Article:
With mortgage rates climbing, locking in and closing on a home loan as fast as possible is the name of the game. Millennials are achieving that with the help of their willingness to use technology. That's according to Ellie Mae, Inc's (ELLI) Millennial Tracker, which found in March that it took millennials 39 days to close on a mortgage for a new home purchase, down from 41 days in February.
Ellie Mae pointed to digital mortgage services as shortening the time it takes from applying for a mortgage to closing on the deal. The current level marks the shortest time frame to closing since Ellie Mae started tracking it at the start of 2014. "As more millennials reach the prime homebuying age of 29 to 32 years old, they are finding a mortgage experience leveraging technology that is fast and engaging in ways that their parents couldn't imagine when they were buying their first home," said Joe Tyrell, executive vice president of corporate strategy at Ellie Mae, in a press release.
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In addition to closing faster than ever before, the age of the average millennial homebuyer ticked up in March, standing at 30.1, which compares with 29.5 a year ago. Males led the buying in March, listed as the primary borrower on 63% of the closed loans that went to millennials. Women represented 32%, while married millennials accounted for 52% of all closed loans. Conventional mortgages were the preferred choice of millennial borrowers, representing 85% of the closed loans in March. That's up from 80% in February, Ellie Mae noted.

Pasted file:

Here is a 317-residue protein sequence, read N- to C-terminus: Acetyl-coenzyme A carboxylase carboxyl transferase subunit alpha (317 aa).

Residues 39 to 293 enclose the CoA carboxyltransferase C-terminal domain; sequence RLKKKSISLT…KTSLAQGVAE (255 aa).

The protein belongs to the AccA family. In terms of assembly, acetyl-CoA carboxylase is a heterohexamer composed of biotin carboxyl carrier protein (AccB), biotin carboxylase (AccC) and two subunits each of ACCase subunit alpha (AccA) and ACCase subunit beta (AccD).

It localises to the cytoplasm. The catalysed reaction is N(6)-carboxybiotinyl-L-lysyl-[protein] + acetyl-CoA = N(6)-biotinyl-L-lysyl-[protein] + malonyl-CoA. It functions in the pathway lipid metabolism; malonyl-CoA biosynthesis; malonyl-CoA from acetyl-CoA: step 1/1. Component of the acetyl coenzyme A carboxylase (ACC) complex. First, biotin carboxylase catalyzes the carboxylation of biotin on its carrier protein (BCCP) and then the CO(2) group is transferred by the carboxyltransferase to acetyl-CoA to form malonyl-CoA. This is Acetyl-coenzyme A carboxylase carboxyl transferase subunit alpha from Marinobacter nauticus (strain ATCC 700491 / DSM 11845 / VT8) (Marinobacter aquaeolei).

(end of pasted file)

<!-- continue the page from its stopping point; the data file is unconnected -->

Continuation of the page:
The average FICO score for a millennial borrower was 721 in March, which is down from February's average score of 724. Males had a slightly better average FICO score at 723 compared with 722 for female borrowers. As for the average loan size, Ellie Mae found in March that the loan to value for millennials was 87, which is higher than the average for all borrowers, which stood at 79 as of March. The average debt-to-income ratio of millennials was 25/38 compared with 26/39 for overall borrowers. In terms of where they are buying new homes, the survey put Dyersburg, Tennessee, in first place, followed by Binghamton, New York; Fairmont, West Virginia; and Mount Sterling, Kentucky.
Following on the heels of the Great Recession, lots of banks exited the mortgage lending market, leaving fintechs to fill the void. These digitally focused startups have been making the process more efficient and thus reducing the time it takes to close a loan. According to a recent from the Federal Reserve Bank of New York and New York University issued by the National Bureau of Economic Research, these fintechs are able to process loans quicker, can better handle movements in demand and have fewer loans that end up defaulting.
They are also gaining on their traditional brethren, with the study finding that fintech lenders' market share jumped to 8% in 2016 from 2% in 2010. In 2010, the fintechs originated $34 billion in mortgages. That stood at $161 billion as of the end of 2016. A lot of the growth came from Federal Housing Administration loans. In terms of their ability to process mortgage loans, the research revealed that fintechs are doing so about 20% quicker than traditional lenders.